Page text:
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Restoring American Gardens: An Encyclopedia of Heirloom Ornamental Plants, 1640-1940 Hardcover – Illustrated, February 1, 2004

5.0 out of 5 stars 20 customer reviews

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Editorial Reviews

From Publishers Weekly

Horticulturalist and ornamental plant historian Adams hopes "that everyone will choose to garden with heirloom plants." This extensive exploration of the evolution of American gardens will inspire many readers to do just that. Home gardeners will discover untried plants and rediscover familiar ones from a rich historical perspective, while professional and amateur designers alike will find a wealth of practical information on how to approach the historic landscape, document key features, develop a list of appropriate plants and pursue investigations. Furthermore, the book has considerable appeal for non-gardeners, as Adams offers many insights into the development of American domestic culture. Early chapters briskly review the art and science of historic gardens. From there, Adams's enthusiasm is infectious, as she explains techniques for interpreting old garden sites, describes design styles for typical building types and discusses traditions in different geographic regions. The bulk of the volume-the encyclopedia itself-differs from usual plant listings by including incisive design notes and remarks. Whenever possible, Adams quotes original sources, creating a brief historical record for each plant. Antique and contemporary photographs and illustrations support the text and offer glimpses of American gardens of the past. Ample, detailed appendices and a comprehensive bibliography add greater value to what's destined to become an indispensable reference for anyone interested in heirloom ornamentals and their history.
Copyright © Reed Business Information, a division of Reed Elsevier Inc. All rights reserved.

From Booklist

As the trend to restore or rehabilitate one's garden increases among individuals who possess property endowed with a historic provenance, so, too, does the need for further research into the gardenscapes of earlier eras. Thus, Adams' effort is most timely, and the abundant material on ornamental plants she presents covers more than 1,000 that are considered to be cultural heirlooms--species that most definitely merit conservation. Adams provides information to help determine garden elements that once existed on a given plot of land, and guidance on how to decide on period features suited to the architecture of a given setting. She also scrutinizes traditions relating to geographic regions from coast to coast, and presents extensive appendixes that should gratify the most detail-oriented reader. The home gardener, professional landscape designer, bed-and-breakfast proprietor, and all those who have taken to heart the task of re-creating plantings that are in keeping with a mode of yesteryear will love delving into this satisfying, well-organized, and beautifully produced resource. Alice Joyce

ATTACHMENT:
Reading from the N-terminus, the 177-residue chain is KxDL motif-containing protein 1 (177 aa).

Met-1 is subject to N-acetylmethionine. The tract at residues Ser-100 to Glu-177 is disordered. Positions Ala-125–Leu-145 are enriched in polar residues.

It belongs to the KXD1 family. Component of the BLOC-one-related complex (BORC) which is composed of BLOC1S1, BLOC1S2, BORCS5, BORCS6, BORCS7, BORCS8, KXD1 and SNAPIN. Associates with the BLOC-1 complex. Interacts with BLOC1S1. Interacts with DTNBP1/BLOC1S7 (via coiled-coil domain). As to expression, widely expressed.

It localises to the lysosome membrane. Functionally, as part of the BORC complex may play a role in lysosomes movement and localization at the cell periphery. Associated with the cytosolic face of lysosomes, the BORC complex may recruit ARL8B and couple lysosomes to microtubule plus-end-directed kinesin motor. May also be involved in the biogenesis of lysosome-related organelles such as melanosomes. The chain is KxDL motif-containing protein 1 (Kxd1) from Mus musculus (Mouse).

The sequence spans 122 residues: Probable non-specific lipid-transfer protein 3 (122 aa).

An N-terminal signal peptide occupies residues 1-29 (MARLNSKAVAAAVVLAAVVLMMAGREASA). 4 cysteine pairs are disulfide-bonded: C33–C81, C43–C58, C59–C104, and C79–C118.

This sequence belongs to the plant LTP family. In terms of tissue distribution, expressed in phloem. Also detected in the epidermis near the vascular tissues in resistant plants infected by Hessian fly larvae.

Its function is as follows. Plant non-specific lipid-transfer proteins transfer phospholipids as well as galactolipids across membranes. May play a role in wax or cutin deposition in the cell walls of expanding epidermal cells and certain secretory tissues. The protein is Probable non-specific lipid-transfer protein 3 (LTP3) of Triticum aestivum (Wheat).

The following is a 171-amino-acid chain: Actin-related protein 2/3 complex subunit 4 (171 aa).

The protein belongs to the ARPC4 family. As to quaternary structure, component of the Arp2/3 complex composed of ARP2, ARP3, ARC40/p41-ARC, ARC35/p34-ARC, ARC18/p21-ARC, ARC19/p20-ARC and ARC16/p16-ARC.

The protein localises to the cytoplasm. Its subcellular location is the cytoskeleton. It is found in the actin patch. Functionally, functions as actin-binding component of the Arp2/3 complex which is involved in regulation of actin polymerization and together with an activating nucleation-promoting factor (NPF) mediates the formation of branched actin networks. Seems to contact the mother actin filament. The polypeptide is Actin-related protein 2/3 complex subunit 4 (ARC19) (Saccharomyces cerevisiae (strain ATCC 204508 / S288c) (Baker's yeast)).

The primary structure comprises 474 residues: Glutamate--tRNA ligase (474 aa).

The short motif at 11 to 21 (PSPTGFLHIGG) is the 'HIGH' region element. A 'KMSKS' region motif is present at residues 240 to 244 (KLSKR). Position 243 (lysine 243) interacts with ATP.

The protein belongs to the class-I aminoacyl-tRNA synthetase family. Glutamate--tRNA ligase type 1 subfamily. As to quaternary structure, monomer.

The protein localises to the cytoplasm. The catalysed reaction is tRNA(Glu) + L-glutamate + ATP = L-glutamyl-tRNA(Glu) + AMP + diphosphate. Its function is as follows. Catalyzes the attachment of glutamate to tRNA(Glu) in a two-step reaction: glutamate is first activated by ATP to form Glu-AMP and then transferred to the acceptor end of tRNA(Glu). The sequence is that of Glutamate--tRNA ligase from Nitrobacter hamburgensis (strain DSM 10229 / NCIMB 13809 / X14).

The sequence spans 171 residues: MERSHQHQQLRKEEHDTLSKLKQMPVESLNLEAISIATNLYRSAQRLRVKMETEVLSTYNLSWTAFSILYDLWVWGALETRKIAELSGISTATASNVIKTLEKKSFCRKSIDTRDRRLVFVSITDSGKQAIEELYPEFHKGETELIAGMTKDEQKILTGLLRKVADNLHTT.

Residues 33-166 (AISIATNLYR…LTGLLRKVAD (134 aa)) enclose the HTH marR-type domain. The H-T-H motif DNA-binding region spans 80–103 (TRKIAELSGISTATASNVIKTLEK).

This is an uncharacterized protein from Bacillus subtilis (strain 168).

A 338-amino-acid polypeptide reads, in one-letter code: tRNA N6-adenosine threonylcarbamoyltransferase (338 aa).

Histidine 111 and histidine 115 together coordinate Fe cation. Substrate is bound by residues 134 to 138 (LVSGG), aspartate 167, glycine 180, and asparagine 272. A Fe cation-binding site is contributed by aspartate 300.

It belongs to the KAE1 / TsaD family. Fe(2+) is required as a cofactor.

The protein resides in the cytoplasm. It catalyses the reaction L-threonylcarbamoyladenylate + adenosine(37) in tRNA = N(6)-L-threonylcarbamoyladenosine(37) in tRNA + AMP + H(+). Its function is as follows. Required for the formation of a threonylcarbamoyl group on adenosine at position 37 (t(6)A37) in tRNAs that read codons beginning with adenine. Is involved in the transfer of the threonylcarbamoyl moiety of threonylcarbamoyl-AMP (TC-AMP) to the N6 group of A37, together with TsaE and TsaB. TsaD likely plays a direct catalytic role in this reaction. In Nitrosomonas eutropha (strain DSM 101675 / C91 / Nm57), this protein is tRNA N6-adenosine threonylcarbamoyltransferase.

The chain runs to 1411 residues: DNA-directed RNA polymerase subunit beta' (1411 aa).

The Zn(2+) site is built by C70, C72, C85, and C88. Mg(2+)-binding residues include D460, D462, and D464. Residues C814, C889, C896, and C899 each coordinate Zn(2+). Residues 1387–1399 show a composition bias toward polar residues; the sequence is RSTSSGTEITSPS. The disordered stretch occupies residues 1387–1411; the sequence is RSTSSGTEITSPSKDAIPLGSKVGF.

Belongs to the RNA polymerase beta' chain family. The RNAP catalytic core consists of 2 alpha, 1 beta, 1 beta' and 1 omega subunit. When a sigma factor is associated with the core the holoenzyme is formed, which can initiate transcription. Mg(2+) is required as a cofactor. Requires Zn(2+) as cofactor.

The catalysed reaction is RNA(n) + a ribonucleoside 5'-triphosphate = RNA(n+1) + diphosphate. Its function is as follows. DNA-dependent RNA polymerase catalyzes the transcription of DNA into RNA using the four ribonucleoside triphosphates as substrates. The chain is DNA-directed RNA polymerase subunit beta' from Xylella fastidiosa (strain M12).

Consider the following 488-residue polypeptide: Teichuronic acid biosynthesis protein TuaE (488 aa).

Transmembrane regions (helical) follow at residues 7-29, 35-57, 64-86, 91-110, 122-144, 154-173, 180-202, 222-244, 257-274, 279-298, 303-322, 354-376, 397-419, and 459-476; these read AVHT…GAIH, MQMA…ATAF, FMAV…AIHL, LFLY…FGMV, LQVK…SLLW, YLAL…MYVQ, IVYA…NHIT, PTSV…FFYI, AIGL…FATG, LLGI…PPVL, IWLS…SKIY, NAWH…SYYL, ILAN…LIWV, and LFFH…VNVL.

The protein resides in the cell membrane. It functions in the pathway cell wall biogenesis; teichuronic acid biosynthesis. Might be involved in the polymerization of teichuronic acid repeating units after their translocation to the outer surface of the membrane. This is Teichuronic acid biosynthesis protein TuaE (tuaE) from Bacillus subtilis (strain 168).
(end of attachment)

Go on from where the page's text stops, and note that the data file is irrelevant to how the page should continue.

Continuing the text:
Copyright © American Library Association. All rights reserved
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Product Details

  • Hardcover: 420 pages
  • Publisher: Timber Press, Incorporated; y First edition edition (February 1, 2004)
  • Language: English
  • ISBN-10: 0881926191
  • ISBN-13: 978-0881926194
  • Product Dimensions: 11 x 1.3 x 8.5 inches
  • Shipping Weight: 3.7 pounds
  • Average Customer Review: 5.0 out of 5 stars  See all reviews (20 customer reviews)
  • Amazon Best Sellers Rank: #455,174 in Books (See Top 100 in Books)

Customer Reviews

Top Customer Reviews

Format: Hardcover
This is an amazing piece of research and one of the few books whose appendices are a "must read".
The bok is about American ornamental plant history - the story of garden plants from their introduction, usually from Europe, or from the local fields and forests. It answers questions such as "Who first cultivated it in America?", "How was it used?", "Who propagated or sold it?" and "Why was it popular?".
The writer consulted over 300 seed and nursery catalogues from all over the US and ended up with a data base of over 25,000 different taxa.
The first chapter of the book looks at the historical detail of the garden landscape and it is illustrated with well-selected photographs, many taken from postcards. The second chapter links the gardens to the architectural styles from different time periods and the third chapter looks at the way garden styles evolved in different regions of the country. The largest part of the book is a catalogue of over 1000 heirloom plants - trees, shrubs, vines, perennials and roses that were offered for sale between 1719 - 1939. For each plant there is given common names, family, date of introduction, earliest American citation, zones and description, taken from the garden writers of history.